This article was retrieved from https://www.mamamia.com.au/fasd-effects-of-alcohol-during-pregnancy/
The article discusses addiction and distressing topics, and could be triggering for some readers.
Senior News & Features Writer
Even as a young child, Ange never really felt like she fit in.
By the time she reached her 20s, she found alcohol to be “an excellent social lubricant”.
“It [allowed me] to loosen up a lot, and I could talk to people,” she shared on a recent episode of Mamamia’s daily news podcast, The Quicky.
By her early 30s, Ange’s drinking increased; extending beyond weekends and stretching into weekdays.
And then it spiked further at 32, when Ange’s mother was diagnosed with brain cancer.
“I was just trying to drink the pain away.”
Fourteen months later, Ange’s mother passed – and her alcohol consumption “progressed really quickly to 24/7, top-up drinking,” she told The Quicky.
“This was compounded further when I was told after significant testing, without IVF, we had zero chance of having a baby.”
But at 35, Ange fell pregnant with her “miracle baby”.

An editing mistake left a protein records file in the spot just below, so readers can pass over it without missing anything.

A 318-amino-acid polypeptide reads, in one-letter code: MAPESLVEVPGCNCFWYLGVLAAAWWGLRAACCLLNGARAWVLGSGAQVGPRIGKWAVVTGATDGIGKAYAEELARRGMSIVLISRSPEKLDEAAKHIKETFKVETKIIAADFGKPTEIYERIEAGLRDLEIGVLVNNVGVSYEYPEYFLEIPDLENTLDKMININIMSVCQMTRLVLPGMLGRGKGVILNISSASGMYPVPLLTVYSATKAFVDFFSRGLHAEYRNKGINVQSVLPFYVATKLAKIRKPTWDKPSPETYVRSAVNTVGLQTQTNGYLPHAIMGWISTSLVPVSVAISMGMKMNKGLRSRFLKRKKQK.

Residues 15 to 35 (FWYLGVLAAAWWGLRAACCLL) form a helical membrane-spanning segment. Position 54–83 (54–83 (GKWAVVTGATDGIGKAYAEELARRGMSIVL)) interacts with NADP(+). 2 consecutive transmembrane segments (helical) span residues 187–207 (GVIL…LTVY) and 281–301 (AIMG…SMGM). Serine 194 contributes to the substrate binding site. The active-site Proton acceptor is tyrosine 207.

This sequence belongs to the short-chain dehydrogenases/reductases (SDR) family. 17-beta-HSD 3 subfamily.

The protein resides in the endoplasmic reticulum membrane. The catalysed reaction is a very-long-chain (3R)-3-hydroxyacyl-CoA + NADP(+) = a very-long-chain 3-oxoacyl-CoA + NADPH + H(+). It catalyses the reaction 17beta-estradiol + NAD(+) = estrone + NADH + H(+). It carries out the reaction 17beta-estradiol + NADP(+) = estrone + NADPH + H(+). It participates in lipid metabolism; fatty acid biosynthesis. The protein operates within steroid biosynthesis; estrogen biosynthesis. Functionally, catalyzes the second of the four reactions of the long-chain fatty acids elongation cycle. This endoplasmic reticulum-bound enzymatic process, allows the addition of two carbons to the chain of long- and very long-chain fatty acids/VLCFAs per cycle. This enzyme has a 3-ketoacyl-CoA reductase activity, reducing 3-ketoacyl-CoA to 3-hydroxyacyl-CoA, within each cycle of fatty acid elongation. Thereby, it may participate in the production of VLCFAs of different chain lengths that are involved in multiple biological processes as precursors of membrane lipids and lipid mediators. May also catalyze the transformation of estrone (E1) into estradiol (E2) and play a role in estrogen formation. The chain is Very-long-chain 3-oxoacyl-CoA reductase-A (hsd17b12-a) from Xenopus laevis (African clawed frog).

“I was absolutely elated. Unfortunately, that elation quickly turned to sheer horror as I realised the implications of my physical dependence on alcohol would be both on myself and more importantly, my baby,” she shared.
“That was the horror moment of the whole thing, and that was when I realised that I couldn’t just stop drinking.”
‘I was trying to get myself better.’
Ange had tried to get sober three times previously – “I was trying to get myself better” – and understood the physical toll.
“I knew how physically demanding alcohol withdrawal was on me personally – violent vomiting, dry retching, uncontrollable shaking, sweating, hallucinations, diarrhoea, and the very real possibility of fatal seizures.”
In her first appointment, Ange told her obstetrician that she was an alcoholic. The response was “extremely disappointing”. She says she was told to stop drinking before her next appointment.
“Giving up alcohol when you are physically dependent, requires pretty heavy medical supervision. It involves very large amounts of diazepam or valium being administered just to try to take the edge off, and to try to prevent potential seizures,” Ange said.
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